-Combine everything in a non-metal, non reactive bowl. Adjust seasoning to liking. Mix carefully with a fork, you don't wan tot mash the avocados as you would in a guacamole, you want everything whole. Refrigerate to let flavors meld, then serve.

Dill Havarti Melts
Very thinly slice chicken cutlets
Corn starch
Roasted red peppers
Dill Havarti cheese
Dijon mustard
Salt & Pepper
Olive oil
Flat bread

-Salt and pepper the chicken, dredge in corn starch, pan fry in olive oil. As long as your cutlets are truly thin enough and your oil is hot enough, this will only take 3-4 minutes per side for a truly crispy cutlet. Set aside and go cool off in the AC.
-Preheat oven to 375 and place flat bread, (I like using Pepperidge Farm Deli Flats),on a silpat or parchment-lined baking tray. Let bread warm up in the oven to toast lightly, then remove.
-Spread a very thin layer of both Dijon and mayo. Cut cutlets to size, place on bread, and cover with red peppers that you have patted dry. (You could also use sun dried tomatoes or even fresh tomatoes if they were thin enough).
-Cover sandwich with very thin slices of Dill Havarti cheese, then place in oven for 6-8 minutes or until cheese has melted. Serve immediately.

June 20, 2011

Fried "Green" Tomatoes

You might notice, both in the title and the picture, that there's something off with my "green" tomatoes. Well, problem is, it's really hard to find them in NYC! I'm not whining, (well not too much, anyway), but its a shame. A green tomato is a wonderful thing. In hindsight, I suppose I could have used tomatillos, but that wasn't really the point. The point was keeping it real... really American, that is.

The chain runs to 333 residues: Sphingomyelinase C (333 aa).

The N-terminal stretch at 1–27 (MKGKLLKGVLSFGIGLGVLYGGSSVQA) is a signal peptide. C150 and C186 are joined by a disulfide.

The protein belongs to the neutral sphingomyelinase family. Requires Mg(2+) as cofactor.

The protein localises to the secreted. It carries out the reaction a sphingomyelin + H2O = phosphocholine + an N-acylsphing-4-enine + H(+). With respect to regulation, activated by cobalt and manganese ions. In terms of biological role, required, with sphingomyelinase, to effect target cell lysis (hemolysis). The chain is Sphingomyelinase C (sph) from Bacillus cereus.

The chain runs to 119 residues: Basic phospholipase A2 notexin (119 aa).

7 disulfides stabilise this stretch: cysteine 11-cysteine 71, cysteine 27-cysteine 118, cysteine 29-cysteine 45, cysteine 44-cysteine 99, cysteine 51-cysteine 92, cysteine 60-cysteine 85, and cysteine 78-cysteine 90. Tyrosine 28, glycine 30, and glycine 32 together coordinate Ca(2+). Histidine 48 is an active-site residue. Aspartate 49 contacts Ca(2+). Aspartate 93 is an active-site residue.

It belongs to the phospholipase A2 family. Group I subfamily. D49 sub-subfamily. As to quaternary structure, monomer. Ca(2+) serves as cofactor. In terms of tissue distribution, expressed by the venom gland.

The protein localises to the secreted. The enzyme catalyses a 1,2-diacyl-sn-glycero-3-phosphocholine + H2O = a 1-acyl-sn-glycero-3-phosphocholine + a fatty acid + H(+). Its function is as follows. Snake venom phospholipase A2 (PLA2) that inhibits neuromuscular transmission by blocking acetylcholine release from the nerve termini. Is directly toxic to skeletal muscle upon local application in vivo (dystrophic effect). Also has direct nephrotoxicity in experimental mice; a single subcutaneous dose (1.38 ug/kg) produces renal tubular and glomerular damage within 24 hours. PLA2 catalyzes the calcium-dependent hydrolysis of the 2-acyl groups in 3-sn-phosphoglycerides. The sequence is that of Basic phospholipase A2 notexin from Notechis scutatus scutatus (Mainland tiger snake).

I won't bemoan the tomato issue any longer though because these came out spectacularly. Instead of green, I found the hardest, most unripe tomatoes I could find. You might think this means a tasteless fruit, but that's not entirely true. A green tomato has a slightly lemony tinge to it. Also, the hardness of a green tomato makes it easy to fry, of course. So although neither truly ripe, nor truly green, the inbetweeners came out lovely. Slightly sweeter than green tomatoes and slightly more acidic than a ripe one. It was a perfectly acceptable replacement.

Fried "Green" Tomatoes
Green tomatoes (or as close to green as you can find)
Coarse cornmeal
Cayenne Pepper
Oil, for frying

-In a heavy bottom pan, (preferably a cast iron pan), heat up oil. About 3-4 tbs worth at a time. You want to pan fry the tomatoes not deep fry them.
-Cut tomatoes into 1/4" thick slices.
-Combine cornmeal, salt, and cayenne. Be as generous as you want with the salt and as daring as you want with the cayenne.
-Dip tomato slices into buttermilk, then press into the cornmeal, shaking off excess.
-Pan fry in oil until deep golden brown, approximately 6-8 minutes per slice. Line your serving platter with brown paper bags and serve immediately. They're best right out of the oil, but they still taste damn good even room temperature.

June 14, 2011

My Favorite Tarte

This is for all of those Tarte Tatin lovers out there. If you're like me, you're no fan of making things off-season. In other words, since it's not December, your not munching on clementines right now. A few summers ago, I was in the country and came across the most divine peaches. I knew exactly what I wanted to do the moment I saw them.